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Hidden risk of gadolinium-based contrast agents during interventional pain medicine procedures: a retrospective chart review
  1. Alejandro Hallo-Carrasco1,
  2. Jason Eldrige1,
  3. David Anthony Provenzano2,
  4. Alexei Gonzalez-Estrada3,
  5. Tesneem Abdel-Latif1,
  6. Johana Klasova1,
  7. Laura Furtado-Pessoa-de-Mendonca1,
  8. Dan Yan1 and
  9. Christine Hunt1
  1. 1Pain Medicine, Mayo Clinic in Florida, Jacksonville, Florida, USA
  2. 2Pain Diagnostics and Interventional Care, Sewickley, Pennsylvania, USA
  3. 3Division of Allergy, Asthma and Clinical Immunology, Department of Medicine, Mayo Clinic, Phoenix, Arizona, USA
  1. Correspondence to Dr Christine Hunt, Pain Medicine, Mayo Clinic, Jacksonville, FL 32224, USA; Hunt.christine{at}


Introduction Epidural steroid injections and epidural blood patches commonly involve the injection of a small amount of radiocontrast media under fluoroscopy to properly identify the target tissue or anatomic space and prevent off-target or intravascular delivery of therapeutic or diagnostic drugs. Iodinated low osmolar non-ionic contrast media is the standard preparation used as it is considered safe and cost-effective, but gadolinium-based preparations have been used as an alternative for patients with an ‘iodine’-related or radiocontrast media allergy label to prevent hypersensitivity reactions. The risk of neurotoxic events when gadolinium is inadvertently injected into the intrathecal space has been reported in recent years, raising concerns when gadolinium-based contrast media is used in lieu of iodinated low osmolar non-ionic contrast media.

Methods A retrospective review was conducted of patients who received gadolinium-based contrast media for procedures with risk of inadvertent intrathecal access from January 1, 2019 to May 1, 2022. Information on patient demographics, allergy label information, and procedure description was documented for all patients who received gadolinium-based contrast media for axial spine procedures (including epidural steroid injections, epidural blood patch procedures, and selective nerve root blocks), and all side effects reported within 1 month of the procedure were recorded. Saved fluoroscopy images of all procedures for which there was concern for possible gadolinium-based contrast media-related side effect were reviewed for evidence of inadvertent intrathecal gadolinium-based contrast media administration. Descriptive statistical analysis was performed using REDCap and IBM SPSS Statistics V.28.

Results We identified 508 patients who received gadolinium-based contrast media during a fluoroscopically guided axial spine procedure. These patients underwent 697 epidural procedures and 23 patients were identified as experiencing an adverse event that could be consistent with possible, probable, or clear signs of exposure to intrathecal gadolinium. Our calculated adverse event rate was 3.3%. Ten patients required additional medical evaluation or treatment.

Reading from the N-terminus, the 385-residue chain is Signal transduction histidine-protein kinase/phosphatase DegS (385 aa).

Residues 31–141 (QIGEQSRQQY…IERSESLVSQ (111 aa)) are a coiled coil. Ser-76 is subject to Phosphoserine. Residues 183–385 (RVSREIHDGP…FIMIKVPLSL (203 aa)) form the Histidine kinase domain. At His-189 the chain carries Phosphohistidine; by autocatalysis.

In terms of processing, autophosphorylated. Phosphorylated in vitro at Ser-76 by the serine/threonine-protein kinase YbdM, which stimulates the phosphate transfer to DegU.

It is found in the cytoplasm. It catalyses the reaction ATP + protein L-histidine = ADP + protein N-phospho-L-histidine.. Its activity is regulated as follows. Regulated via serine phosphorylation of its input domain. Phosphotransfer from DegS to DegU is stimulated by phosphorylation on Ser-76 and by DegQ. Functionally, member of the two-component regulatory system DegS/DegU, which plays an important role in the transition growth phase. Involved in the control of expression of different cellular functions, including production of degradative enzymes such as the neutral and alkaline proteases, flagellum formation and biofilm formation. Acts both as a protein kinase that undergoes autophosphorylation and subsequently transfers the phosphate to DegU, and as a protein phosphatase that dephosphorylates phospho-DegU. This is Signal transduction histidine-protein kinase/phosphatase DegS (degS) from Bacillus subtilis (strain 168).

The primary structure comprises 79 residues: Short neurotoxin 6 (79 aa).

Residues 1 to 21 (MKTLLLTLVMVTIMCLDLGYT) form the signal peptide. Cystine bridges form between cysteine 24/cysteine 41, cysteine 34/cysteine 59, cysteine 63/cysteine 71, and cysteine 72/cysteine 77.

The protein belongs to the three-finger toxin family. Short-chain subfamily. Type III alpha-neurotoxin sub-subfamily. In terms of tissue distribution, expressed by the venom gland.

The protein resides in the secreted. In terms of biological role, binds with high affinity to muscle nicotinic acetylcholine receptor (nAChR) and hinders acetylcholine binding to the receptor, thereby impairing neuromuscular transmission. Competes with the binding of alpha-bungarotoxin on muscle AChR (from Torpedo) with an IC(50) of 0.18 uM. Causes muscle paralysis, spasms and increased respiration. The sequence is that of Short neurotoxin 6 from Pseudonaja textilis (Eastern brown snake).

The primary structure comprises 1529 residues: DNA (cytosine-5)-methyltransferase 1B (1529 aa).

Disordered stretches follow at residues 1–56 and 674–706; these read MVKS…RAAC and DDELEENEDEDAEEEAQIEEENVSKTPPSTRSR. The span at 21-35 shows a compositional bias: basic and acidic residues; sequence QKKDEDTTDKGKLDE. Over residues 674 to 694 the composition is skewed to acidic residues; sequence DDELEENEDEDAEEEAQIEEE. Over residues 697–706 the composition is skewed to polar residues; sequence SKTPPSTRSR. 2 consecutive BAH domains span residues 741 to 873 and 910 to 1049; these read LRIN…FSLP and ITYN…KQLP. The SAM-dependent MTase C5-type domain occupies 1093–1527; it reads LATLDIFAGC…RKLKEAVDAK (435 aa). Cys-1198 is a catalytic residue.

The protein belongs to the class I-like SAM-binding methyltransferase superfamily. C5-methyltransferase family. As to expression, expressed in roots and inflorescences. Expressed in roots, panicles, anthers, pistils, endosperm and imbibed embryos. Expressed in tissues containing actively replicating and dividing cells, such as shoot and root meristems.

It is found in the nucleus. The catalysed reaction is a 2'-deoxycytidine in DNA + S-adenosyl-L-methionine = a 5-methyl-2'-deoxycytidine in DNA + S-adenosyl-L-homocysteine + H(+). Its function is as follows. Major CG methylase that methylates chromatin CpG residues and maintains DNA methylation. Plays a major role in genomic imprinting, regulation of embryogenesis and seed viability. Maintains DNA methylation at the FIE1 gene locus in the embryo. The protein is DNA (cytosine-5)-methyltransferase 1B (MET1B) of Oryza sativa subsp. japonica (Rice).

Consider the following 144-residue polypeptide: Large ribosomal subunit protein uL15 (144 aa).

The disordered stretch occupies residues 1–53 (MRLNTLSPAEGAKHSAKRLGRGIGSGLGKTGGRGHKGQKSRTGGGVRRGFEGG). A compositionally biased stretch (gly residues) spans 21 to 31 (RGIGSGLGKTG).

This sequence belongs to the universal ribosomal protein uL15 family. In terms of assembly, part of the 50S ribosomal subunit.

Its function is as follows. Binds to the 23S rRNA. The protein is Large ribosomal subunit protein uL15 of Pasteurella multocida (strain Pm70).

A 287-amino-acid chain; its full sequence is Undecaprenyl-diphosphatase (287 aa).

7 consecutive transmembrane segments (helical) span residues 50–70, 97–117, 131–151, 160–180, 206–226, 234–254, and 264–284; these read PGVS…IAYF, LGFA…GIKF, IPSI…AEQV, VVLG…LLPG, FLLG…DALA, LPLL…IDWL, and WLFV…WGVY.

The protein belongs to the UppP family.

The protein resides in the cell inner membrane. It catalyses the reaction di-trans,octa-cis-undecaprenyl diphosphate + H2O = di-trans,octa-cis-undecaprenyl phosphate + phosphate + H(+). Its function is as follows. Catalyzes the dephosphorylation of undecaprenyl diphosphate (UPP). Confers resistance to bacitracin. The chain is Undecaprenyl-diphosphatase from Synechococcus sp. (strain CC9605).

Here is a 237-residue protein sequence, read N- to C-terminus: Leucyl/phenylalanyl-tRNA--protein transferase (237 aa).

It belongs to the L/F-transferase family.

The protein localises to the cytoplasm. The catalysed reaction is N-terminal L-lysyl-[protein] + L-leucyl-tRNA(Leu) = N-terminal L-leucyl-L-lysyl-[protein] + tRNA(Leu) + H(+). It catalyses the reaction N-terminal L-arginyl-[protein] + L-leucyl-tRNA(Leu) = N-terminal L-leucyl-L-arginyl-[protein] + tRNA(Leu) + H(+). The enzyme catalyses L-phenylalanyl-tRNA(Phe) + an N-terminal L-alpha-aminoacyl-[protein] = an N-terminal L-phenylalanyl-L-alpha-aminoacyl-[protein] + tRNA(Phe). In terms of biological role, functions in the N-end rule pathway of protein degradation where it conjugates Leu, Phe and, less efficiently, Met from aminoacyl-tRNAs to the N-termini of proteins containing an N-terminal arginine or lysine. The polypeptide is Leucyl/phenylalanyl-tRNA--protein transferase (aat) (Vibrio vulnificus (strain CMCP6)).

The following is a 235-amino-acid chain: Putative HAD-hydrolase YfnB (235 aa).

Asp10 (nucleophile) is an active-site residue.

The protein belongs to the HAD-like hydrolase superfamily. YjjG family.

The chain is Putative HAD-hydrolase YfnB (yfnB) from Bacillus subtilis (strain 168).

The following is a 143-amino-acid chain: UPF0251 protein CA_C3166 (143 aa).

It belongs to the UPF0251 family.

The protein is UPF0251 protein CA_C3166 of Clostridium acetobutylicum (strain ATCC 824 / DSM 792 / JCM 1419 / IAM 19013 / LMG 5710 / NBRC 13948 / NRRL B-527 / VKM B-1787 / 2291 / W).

Discussion Almost all patients in our cohort had an allergy label on their chart that guided the provider to switch to gadolinium-based contrast media, but most were incomplete, ill-defined, or related to allergy to iodine but not iodinated contrast media. Such practice is not recommended based on current guidelines. The current study raises concern regarding the use of gadolinium-based contrast media in axial spine procedures, with the risk of potential severe adverse events, without evidence-based need for avoiding iodinated contrast media.

  • drug-related side effects and adverse reactions
  • spinal injections
  • multimodal imaging
  • pain management
  • chronic pain

Data availability statement

Data are available upon reasonable request. All data relevant to the study are included in the article or uploaded as supplementary information.

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Data availability statement

Data are available upon reasonable request. All data relevant to the study are included in the article or uploaded as supplementary information.

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  • Presented at ASRA Pain Medicine Annual Pain Medicine Meeting, November 17, 2022, Orlando, Florida, USA.

  • Contributors CH and AH-C conceived the present idea. AH-C, JE, DAP, CH and AG-E agreed upon the research protocol. AH-C, TA-L, JK, LF-P-d-M and DY performed the retrospective chart review according to study inclusion criteria. AH-C developed the first draft. CH, JE and DAP provided intensive revisions to the first draft. AG-E, TA-L, JK, LF-P-d-M and DY provided additional edits to the final submission. CH supervised the findings of this work and serves as its guarantor.

  • Funding The authors have not declared a specific grant for this research from any funding agency in the public, commercial or not-for-profit sectors.

  • Competing interests AH-C received a travel stipend from ASRA to present the poster describing this research at the 2022 Annual Meeting. DAP is the President of ASRA Pain Medicine and has received consulting fees from Avanos, Boston Scientific, Nevro, SI Bone and Medtronic. Pain Diagnostics and Interventional Care has received research support from Avanos, Boston Scientific, Medtronic, Abbott, Nevro and Stimgenics. CH has received funding from Nevro in support of research, unrelated to this work, paid to her institution.

  • Provenance and peer review Not commissioned; externally peer reviewed.